So, here’s what happened: early in the deal, there was a miscalculation of one of the most important components of a TSA agreement: its duration. Typically, you agree on how long the transition will take and have clearly delineated roles to ensure everyone understands how that transition will go. But extended transitions between parties with clashing cultures can increase risks to business continuity and trigger costly penalties for the acquirer if they fail to perform. And that’s exactly what happened.
Too Many Cooks in the Kitchen
When you’re near the end of a lengthy transition process, you’ve got to figure out how to be an effective liaison between companies with different ways of working, how to use client-facing time wisely, and how to accept that counter-intuitive broader business decisions may not have your project’s success at the top of the list of priorities.
For our project, we thought we had a great change strategy at the onset. We applied a tried-and-true change framework to our project, but didn’t anticipate what came next: the risk-averse seller wanted us to lead the change for the risk-tolerant buyer, who never asked for our support.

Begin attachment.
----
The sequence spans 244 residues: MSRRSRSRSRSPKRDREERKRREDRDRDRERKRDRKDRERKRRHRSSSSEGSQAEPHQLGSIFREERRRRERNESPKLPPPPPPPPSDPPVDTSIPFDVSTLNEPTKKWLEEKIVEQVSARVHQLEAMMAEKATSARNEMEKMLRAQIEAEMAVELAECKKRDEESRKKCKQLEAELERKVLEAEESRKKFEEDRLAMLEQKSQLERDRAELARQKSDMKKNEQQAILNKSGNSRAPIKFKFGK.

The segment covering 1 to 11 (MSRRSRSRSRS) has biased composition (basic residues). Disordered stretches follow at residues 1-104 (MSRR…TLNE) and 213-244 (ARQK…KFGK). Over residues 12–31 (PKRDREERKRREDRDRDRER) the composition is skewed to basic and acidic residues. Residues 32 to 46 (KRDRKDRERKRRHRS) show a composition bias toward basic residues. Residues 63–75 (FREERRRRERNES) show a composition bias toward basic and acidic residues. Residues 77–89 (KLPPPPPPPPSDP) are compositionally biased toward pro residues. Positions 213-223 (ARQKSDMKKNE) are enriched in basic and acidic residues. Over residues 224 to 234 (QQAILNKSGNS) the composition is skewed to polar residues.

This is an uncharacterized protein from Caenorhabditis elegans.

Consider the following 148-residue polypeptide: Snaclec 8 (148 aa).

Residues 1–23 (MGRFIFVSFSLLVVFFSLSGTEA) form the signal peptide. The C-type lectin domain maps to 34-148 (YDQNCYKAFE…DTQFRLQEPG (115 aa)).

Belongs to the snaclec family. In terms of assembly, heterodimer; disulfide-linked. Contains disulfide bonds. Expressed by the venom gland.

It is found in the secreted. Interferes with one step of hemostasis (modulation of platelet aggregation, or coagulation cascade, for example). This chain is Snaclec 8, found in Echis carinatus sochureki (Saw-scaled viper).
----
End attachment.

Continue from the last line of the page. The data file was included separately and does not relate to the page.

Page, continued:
The result? Lip service, lies, cover-ups, and exaggerations of success. The only thing both sides could agree on was that they were both ready for this transition to end.
Change Management professionals, like me, have to deal with ambiguity daily. But when you combine transition fatigue with clashing cultures, you get genuine volatility and unpredictable risks.
While there’s no panacea for situations like this, there are a few warning signs to be on the lookout for and some tips to lessen risks:
- The seller is the sponsor, but the buyer is the client: The implication here is that the buyer is incapable of managing the change on its own. This undoubtedly causes tension between two parties, especially at the managerial level. To reduce risks associated with this, ensure high influence managers are correctly identified and managed closely.